Study Launches into Value of Brain PET Scans for Alzheimer’s Diagnosis in Diverse Groups


American College of Radiology/Alzheimer’s Association study is now recruiting African American and Latino patients to determine whether amyloid PET scans can help with more accurate diagnosis and treatment decisions.

The American College of Radiology (ACR) and Alzheimer’s Association are teaming up to launch the next research step that could help clinicians make more accurate diagnoses of the disease, potentially improving treatments.

On Dec. 10, the national organizations announced the “New IDEAS: Imaging Dementia – Evidence for Amyloid Scanning” study. This initiative is focused on determining whether using brain amyloid PET scans can help providers better detect amyloid accumulation in the brain, a hallmark of the brain changes related to Alzheimer’s, and use that information to implement better therapies to improve quality of life.

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While the original IDEAS study revealed these PET scans can change treatment in more than 60 percent of patients, the New IDEAS study, which is actively recruiting, is intended to go further. With this effort, researchers will concentrate on more diverse populations.

“The New IDEAs study aims to be among the most racially and ethnically diverse Alzheimer’s disease studies ever launched,” said Gil Rabinovici, M.D., Edward Fein and Pearl Landrith Distinguished Professor in Memory & Aging at the University of California at San Francisco, and study principal investigator. “New IDEAS study champions will actively conduct outreach and build relationships in Black/African American and Hispanic/Latino communities across the country.”

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In fact, the study population will include more than 2,000 Hispanics/Latino patients and 2,000 Black/African American Medicare beneficiaries who meet the clinical criteria for mild cognitive impairment or dementia. The study group will also include patients both typical and atypical presentations of mild cognitive impairment and dementia, as well as those who have early-onset before age 65.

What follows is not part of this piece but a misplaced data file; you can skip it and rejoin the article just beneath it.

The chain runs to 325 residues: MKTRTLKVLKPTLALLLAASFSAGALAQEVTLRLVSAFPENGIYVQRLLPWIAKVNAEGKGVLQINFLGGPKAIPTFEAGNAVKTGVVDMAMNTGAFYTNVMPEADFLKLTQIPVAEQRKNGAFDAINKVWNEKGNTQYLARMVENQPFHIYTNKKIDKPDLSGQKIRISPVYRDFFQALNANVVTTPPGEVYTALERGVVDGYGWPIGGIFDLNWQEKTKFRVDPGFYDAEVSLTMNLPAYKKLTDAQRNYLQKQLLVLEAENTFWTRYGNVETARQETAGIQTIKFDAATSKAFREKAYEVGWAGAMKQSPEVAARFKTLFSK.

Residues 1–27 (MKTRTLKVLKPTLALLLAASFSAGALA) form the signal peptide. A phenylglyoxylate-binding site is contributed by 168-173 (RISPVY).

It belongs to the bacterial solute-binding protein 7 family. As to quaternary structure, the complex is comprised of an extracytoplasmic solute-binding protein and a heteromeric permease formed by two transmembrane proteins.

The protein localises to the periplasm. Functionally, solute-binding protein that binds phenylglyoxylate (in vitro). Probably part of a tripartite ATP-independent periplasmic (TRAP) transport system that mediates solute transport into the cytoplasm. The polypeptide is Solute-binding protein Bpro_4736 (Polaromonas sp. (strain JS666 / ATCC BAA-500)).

Including more individuals from racial and ethnic minority groups will fill a knowledge gap, said Maria C. Carrillo, Ph.D., Alzheimer’s Association chief science officer. The goal, she said, is to better inform providers about how these PET scans can affect medical management and outcomes as treatment options in the pipeline continue to advance and the number of individuals developing mild cognitive dementia and Alzheimer’s continues to grow.

“The New IDEAS study can help improve health equity by making Alzheimer’s research results more relevant across diverse populations,” said Etta Pisano, M.D., FACR, ACR chief science officer. “We strongly urge dementia specialists and PET imaging providers serving large, multicultural populations to actively take part in this important trial.”

Physicians who are trained and board-certified in neurology, psychiatry, and geriatric medicine who also collaborate with imaging facilities that offer amyloid PET imaging can enroll patients in the study. Other doctors can refer their patients to a physician participating in the study.

During the study, enrolled patients may undergo a brain amyloid PET scan, which will be covered by Medicare except for any co-pays or deductibles. Investigators will also collect blood and saliva samples to test and validate emerging genetic and plasma biomarkers for Alzheimer’s and other forms of dementia.

Information about becoming a participating site can be found here.

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